Anyhow, the dentist’s unyielding opinion is that we don’t brush her teeth well enough and that is the problem. She repeats over and over—though *I* no longer bring it up, that there are no enamel defects in her teeth and they are extremely rare. I could add, though I’ve stopped, that they are not rare among the special population of those with celiac disease.
This morning, as we prepped for surgery, she told us that she wants to be “aggressive” with her treatment—which I actually agree with b/c I don’t want to be here a third time and have resigned myself to the fact that she has metals in her body—and do as many crowns as we need, after she takes x-rays and determines how bad the decay is.
But she always takes it one step too far, and Payman sometimes thinks I’m being too sensitive and sometimes agrees with how I feel.
Minutes before I have to sign a paper that says I understand the risks of anesthesia—including brain damage and death—she says we must be aggressive because she isn’t convinced that Payman and I will be able to keep her teeth clean enough to keep this from happening again.
Thanks, lady, really. I am risking my child’s life and putting her body through something because I’m just not able to brush as well as everybody else.
Okay. Maybe I’m touchy, but damn. She also said that Ada’s teeth have been dirty every time we’ve ever come in, so could we possibly “really” commit to the flossing this time? Payman makes the valid point that, as a doctor, if she *truly* believes this is all our fault, she has an obligation to drive home that point for Ada’s benefit.
It’s annoying that her memory of how dirty Ada’s teeth are at *each* visit and my memory of being told how I’m doing a good job at least once are different.
So an hour into the surgery she calls us in the waiting room, as we knew she would. Goods news—the decay in the newest molars is not as bad as suspected! She tells Payman, but not me, that she doesn’t understand, after reviewing Ada’s records, how the molars have the decay they do. I swear, that’s all I’ve ever wanted anyone to say. *&^%
I guess she saw less decay than expected from the x-rays and must have reviewed her notes from each visit, notes that *should* show that her molars at least have been decently clean at most visits. I freakin’ scrub the hell out of them. But I am bad at flossing—apparently my largest downfall as a mother of a gluten-intolerance child. (I made a joke the other day that bad teeth is just another way gluten says “F You” to people).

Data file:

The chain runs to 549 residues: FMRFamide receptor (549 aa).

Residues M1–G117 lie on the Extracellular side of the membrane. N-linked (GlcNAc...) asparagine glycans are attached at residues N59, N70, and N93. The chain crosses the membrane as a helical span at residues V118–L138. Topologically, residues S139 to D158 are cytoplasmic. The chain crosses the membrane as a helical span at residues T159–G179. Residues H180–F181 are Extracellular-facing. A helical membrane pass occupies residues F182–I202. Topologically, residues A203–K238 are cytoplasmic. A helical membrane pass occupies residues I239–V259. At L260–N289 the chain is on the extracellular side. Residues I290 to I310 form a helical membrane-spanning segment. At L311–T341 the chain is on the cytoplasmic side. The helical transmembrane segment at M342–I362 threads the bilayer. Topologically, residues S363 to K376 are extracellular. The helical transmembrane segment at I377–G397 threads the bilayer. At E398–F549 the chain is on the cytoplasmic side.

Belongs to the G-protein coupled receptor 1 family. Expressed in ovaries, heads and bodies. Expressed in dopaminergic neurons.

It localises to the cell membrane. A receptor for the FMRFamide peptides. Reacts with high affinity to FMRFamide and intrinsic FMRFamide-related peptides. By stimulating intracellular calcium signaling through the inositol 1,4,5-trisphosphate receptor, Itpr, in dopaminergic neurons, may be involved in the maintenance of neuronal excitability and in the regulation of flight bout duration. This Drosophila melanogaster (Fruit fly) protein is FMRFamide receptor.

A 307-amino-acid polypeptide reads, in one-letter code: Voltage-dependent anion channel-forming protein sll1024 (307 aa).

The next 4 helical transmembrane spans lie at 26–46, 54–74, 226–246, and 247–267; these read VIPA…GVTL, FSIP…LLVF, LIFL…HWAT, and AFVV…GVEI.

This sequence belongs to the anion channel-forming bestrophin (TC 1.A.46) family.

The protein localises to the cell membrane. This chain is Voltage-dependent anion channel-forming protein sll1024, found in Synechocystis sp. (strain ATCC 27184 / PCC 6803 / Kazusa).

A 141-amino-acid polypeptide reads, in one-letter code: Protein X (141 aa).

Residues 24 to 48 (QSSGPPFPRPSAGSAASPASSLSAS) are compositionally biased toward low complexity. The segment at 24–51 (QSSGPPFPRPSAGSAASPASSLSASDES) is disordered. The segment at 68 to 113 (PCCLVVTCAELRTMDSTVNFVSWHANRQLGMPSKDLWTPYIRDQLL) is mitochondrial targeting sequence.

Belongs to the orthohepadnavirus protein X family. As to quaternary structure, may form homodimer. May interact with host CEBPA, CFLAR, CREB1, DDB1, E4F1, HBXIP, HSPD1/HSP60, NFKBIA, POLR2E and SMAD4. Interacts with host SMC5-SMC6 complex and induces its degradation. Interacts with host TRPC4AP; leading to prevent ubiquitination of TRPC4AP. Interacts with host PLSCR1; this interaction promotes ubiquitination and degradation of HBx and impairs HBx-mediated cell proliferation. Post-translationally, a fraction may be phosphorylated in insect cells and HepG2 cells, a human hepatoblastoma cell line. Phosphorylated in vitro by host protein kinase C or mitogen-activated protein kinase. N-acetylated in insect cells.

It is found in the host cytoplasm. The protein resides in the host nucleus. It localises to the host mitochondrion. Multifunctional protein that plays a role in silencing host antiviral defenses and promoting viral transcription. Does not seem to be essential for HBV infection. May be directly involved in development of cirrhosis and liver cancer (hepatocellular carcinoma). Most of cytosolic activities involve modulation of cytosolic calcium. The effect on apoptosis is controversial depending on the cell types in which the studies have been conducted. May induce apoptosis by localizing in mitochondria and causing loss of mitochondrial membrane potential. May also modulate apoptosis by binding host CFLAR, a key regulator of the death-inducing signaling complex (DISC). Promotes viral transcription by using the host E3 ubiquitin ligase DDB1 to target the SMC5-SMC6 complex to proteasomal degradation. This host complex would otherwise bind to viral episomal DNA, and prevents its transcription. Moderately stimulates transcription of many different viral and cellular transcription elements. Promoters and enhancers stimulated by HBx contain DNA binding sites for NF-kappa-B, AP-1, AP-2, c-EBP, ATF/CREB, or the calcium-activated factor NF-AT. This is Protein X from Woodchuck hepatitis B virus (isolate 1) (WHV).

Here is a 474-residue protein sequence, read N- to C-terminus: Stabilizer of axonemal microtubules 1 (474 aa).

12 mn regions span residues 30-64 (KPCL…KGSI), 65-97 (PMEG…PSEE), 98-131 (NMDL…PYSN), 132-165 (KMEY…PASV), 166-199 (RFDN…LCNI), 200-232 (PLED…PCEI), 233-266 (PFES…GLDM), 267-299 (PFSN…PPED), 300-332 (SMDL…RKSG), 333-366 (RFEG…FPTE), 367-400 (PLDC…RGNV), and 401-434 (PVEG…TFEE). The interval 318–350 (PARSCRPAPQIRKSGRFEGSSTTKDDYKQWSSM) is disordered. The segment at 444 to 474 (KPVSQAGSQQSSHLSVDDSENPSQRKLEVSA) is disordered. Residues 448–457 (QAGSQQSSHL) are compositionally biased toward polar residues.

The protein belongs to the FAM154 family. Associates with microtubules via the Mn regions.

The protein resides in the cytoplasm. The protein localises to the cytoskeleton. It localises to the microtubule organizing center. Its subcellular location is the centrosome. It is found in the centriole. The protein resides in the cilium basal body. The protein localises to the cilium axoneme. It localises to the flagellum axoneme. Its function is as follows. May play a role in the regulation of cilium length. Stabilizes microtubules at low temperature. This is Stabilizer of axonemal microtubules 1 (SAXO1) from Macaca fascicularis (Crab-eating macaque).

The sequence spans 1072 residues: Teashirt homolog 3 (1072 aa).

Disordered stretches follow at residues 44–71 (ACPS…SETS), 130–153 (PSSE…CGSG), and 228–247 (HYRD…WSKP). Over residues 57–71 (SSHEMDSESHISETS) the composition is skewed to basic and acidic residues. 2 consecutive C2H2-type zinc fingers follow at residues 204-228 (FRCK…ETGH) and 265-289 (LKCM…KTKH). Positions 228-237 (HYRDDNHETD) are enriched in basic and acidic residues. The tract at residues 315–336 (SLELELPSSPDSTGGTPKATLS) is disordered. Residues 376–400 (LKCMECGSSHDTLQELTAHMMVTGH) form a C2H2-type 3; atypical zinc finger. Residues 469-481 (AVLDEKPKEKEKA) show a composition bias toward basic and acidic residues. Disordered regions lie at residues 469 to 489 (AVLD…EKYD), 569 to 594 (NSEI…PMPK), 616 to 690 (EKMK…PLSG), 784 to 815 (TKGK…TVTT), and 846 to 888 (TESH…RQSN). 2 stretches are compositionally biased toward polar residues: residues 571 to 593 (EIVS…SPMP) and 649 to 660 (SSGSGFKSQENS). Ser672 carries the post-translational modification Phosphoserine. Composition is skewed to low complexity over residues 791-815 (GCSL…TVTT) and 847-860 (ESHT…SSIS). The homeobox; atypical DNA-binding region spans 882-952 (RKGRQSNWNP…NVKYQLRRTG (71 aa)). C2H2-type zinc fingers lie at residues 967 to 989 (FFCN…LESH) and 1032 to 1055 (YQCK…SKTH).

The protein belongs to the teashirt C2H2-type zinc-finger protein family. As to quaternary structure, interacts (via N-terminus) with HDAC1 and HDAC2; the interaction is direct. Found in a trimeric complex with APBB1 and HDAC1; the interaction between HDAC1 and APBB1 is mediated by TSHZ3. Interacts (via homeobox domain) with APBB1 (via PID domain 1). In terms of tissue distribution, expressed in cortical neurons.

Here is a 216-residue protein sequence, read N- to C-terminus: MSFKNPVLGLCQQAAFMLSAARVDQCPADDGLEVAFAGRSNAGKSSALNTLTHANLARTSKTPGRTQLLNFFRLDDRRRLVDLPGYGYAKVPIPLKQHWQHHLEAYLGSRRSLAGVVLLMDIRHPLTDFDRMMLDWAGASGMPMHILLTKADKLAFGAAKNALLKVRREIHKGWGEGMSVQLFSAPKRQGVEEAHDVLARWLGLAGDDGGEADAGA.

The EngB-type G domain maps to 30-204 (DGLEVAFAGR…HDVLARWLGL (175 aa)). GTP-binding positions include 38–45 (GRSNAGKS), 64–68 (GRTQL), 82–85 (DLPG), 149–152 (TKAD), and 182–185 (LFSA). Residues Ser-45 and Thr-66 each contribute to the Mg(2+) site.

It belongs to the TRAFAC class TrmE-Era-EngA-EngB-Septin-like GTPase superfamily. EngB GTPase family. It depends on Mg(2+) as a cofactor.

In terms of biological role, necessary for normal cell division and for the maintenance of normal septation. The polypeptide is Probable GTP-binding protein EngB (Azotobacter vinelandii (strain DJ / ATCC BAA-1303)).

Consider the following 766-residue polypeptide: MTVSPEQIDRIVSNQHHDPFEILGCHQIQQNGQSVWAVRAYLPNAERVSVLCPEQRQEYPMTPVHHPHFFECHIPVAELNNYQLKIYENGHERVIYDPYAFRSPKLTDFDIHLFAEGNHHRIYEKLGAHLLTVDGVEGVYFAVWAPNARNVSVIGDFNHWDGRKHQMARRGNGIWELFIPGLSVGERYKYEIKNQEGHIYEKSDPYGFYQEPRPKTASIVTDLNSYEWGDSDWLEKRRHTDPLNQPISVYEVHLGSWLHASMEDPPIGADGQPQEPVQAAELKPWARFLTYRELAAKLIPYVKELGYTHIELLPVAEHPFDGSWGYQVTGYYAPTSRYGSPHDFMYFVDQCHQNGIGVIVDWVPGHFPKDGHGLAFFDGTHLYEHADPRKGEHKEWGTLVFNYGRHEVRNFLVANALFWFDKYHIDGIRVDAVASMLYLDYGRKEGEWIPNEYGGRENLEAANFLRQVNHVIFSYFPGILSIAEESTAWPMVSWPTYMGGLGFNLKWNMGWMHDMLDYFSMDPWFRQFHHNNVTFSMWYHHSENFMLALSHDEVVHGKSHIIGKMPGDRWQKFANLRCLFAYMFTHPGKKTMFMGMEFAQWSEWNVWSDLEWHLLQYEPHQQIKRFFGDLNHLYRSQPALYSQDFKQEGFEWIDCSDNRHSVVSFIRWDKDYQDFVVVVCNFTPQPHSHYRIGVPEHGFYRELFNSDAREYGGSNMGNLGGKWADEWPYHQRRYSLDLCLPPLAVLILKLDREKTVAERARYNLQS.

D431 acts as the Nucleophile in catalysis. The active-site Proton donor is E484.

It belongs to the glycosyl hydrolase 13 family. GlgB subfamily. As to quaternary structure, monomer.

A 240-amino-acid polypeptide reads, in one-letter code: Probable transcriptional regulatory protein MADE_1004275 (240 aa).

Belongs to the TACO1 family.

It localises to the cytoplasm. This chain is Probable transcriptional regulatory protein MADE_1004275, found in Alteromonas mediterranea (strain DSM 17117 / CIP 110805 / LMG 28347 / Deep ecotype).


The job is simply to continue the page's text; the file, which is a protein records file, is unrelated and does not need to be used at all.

Not that gluten has anything to do with it according to the dentist, who has never studied gastroenterology or celiac disease.
So back to the point. Sorry for the bitter tone and language of this post. I’m a little raw at the moment .
These molars are less than a year old, and coupled with Ada’s records, the dentist admitted she doesn’t understand why they are decaying the way they are.
However, good news is she is now suggesting no metal crowns on the molars! Just resin fillings, and maybe very close visits so that tiny cavities can be filled with resin without totally traumatizing Ada each dental visit. And, “Can you agree to really devote yourself to the flossing?” Yes, God woman. I’ll force her more than I do now. She does admit that she understands why it’s hard for us to do it—b/c Ada protests so much. She cries through brushing as it is.
She is losing all four front teeth, and getting crowns on the two canines. Those top four caused most of the problems… they have the root canals and the decay… they probably breed the bad bacteria. She’ll have a toothless little grin until she’s eight at least, but what else can we do?

Dental work feels drastic to me as a reason to put your child under. But with all of Payman’s dental work the past year, even as an adult, he is developing a deep-seated dread of dental work, and we don’t want to do that to her.
Okay—rant over! A few more hours and I’ll see my swollen lipped little angel!